The company aiming to carry out the project, Fortescue Future Industries, says it would create more than 15,000 direct jobs and put the province at the forefront of Argentina’s energy transition. But local activists say it could violate indigenous land rights, damage the natural environment and endanger threatened condors.
The situation is fueling the debate on how to achieve a just transition to sustainable energy.
“I understand the need for green hydrogen that the First World may have … There is an expectation of replacing the gas that Russia and others have provided with another type of energy, now and in the future”, Maria Fabiana Vega, indigenous community activist in Rio The black capital, Viedma, told Al Jazeera.
“But I think we all have to think differently, stop the consumption in which we are immersed, so as not to damage other cultures and territories”.
Last November, Australia’s Fortescue announced plans to invest $ 8.4 billion in a green hydrogen project near the city of Sierra Grande in the southern Rio Negro province. It would involve the construction of a huge wind farm, power transmission lines, a hydrogen production plant and port infrastructure.
“Green hydrogen is one of the fuels of the future and we are proud that Argentina is one of the pioneering countries in the ecological transition,” Argentine President Alberto Fernandez said when the project was announced.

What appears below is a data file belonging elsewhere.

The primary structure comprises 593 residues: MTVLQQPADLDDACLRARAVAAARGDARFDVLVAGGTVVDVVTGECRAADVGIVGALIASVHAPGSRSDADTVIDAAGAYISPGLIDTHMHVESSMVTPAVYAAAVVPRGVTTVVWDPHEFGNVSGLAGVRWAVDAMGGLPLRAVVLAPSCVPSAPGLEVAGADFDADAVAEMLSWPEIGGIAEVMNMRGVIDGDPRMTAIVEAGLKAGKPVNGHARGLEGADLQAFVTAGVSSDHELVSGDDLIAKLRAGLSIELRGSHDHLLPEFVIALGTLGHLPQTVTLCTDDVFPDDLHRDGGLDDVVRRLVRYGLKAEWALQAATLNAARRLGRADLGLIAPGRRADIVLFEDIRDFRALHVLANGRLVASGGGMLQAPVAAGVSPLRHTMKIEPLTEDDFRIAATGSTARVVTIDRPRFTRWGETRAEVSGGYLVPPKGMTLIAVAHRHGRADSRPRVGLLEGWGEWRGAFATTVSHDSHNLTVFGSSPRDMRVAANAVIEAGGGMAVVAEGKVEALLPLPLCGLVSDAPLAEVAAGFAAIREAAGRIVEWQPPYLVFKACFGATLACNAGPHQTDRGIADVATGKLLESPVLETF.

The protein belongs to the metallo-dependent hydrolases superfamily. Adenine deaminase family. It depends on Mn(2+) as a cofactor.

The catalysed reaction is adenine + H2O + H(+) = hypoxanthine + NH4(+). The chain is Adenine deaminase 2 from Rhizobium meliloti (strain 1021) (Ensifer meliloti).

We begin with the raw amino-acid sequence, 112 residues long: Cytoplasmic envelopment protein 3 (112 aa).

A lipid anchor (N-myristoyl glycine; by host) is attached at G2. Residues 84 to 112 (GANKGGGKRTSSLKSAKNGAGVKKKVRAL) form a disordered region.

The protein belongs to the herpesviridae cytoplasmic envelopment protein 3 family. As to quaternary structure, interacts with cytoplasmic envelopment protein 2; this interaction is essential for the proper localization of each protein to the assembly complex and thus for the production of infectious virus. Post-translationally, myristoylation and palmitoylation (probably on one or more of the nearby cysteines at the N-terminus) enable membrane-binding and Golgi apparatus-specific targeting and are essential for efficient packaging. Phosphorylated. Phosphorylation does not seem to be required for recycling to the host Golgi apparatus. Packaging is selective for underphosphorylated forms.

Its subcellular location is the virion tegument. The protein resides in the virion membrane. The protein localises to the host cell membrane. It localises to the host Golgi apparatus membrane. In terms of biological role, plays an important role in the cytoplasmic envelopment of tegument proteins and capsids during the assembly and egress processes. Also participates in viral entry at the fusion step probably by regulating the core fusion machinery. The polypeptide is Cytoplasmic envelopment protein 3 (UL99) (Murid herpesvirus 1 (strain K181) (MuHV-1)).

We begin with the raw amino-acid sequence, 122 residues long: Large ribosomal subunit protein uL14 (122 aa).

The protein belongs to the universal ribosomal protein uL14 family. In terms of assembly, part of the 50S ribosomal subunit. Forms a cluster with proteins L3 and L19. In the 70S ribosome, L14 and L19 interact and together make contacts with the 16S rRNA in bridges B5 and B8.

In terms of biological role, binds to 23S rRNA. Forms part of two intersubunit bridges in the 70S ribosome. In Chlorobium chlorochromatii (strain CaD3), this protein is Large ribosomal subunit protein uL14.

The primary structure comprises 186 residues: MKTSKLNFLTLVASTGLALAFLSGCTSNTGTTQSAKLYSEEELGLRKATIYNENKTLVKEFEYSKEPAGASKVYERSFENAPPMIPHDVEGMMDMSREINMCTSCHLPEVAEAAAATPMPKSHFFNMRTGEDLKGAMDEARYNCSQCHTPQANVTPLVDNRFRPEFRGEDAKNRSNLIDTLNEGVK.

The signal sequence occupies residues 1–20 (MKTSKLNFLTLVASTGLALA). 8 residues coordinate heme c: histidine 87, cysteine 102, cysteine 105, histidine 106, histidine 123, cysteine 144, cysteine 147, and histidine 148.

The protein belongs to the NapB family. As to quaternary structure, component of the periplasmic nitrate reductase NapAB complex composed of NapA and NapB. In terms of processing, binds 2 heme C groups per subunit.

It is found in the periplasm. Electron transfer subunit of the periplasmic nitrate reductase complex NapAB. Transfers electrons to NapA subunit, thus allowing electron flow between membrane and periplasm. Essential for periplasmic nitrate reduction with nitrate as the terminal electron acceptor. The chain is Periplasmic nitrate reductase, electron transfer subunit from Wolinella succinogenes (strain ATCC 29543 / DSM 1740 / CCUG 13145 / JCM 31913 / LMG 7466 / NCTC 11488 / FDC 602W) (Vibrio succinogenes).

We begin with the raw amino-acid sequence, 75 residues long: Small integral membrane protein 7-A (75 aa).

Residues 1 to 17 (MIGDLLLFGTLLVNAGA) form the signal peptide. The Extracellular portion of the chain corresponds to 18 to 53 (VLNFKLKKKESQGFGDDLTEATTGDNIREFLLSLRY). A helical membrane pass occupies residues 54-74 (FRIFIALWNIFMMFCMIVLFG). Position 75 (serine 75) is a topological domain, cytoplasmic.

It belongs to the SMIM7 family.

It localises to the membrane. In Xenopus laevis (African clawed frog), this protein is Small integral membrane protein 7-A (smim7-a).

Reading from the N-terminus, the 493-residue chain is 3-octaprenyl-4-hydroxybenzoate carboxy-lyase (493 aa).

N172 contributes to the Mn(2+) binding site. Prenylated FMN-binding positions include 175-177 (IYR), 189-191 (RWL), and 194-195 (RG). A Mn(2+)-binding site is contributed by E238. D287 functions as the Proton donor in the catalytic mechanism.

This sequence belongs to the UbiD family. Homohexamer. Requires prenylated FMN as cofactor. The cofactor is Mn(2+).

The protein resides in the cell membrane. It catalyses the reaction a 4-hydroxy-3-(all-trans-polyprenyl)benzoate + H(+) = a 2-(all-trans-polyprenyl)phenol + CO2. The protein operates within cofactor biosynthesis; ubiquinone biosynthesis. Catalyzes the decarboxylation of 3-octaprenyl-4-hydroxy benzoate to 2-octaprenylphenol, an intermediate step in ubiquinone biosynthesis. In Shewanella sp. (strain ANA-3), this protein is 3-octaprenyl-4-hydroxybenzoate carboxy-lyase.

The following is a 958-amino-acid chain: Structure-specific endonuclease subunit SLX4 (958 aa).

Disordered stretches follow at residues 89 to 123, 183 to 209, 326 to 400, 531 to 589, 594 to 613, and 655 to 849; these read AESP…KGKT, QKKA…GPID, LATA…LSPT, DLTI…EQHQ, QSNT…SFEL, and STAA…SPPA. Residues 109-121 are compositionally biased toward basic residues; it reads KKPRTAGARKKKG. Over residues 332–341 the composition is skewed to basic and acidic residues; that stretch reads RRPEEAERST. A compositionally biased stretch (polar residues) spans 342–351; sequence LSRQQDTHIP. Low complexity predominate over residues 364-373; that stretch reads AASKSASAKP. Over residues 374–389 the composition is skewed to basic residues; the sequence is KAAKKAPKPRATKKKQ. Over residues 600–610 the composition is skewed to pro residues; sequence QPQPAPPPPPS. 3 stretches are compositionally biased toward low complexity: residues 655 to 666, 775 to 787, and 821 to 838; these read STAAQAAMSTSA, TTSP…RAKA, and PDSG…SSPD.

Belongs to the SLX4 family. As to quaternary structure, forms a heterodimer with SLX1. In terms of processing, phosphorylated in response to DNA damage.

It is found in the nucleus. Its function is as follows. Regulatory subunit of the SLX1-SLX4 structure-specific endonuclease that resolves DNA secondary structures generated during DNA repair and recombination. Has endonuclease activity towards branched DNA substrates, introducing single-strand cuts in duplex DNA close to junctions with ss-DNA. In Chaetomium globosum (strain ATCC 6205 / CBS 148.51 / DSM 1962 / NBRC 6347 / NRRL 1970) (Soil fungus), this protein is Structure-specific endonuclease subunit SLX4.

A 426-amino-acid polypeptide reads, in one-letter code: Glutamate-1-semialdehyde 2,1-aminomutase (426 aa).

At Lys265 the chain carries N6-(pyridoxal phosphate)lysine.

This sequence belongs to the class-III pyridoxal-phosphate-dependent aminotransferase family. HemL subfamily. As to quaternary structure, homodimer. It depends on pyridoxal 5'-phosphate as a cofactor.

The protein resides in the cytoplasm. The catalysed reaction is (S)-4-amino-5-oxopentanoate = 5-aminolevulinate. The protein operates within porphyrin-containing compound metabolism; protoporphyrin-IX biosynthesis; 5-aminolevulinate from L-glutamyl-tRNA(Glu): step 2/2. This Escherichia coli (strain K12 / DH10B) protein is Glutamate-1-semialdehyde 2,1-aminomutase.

But most of the hydrogen produced would likely be exported due to a lack of domestic demand, acknowledged Sebastian Delgui, Fortescue’s regional government and community manager for Latin America.
“Today the main markets that are doing the [energy] the transition are Europe, Japan, Korea and the United States, “he told Al Jazeera, noting that the company predicts the future” development of demand “in Argentina.
Green hydrogen is produced using renewable electricity to split water into hydrogen and oxygen. Hydrogen can power vehicles, heat homes, and replace natural gas in fertilizer production. It is considered an emission-free source of energy because hydrogen produces water, rather than carbon dioxide, a greenhouse gas, when it is burned.
In the Rio Negro project, for which the provincial government has allocated some 625,000 hectares (1.5 million acres) of land, electricity would be generated by a huge wind farm.
“It’s a scale that doesn’t exist in Argentina,” Leonardo Salgado, an environmental activist and professor of paleontology at the Rio Negro National University, told Al Jazeera. “It means using an important part of the province’s area to provide for the countries of the global North.”
The government claims that the land it granted to Fortescue is owned by the state. But the area is home to dozens of indigenous communities, and activists say the project cannot go ahead unless they are consulted and they give consent, in line with the International Labor Organization’s Convention on Indigenous and Tribal Peoples, that Argentina has ratified.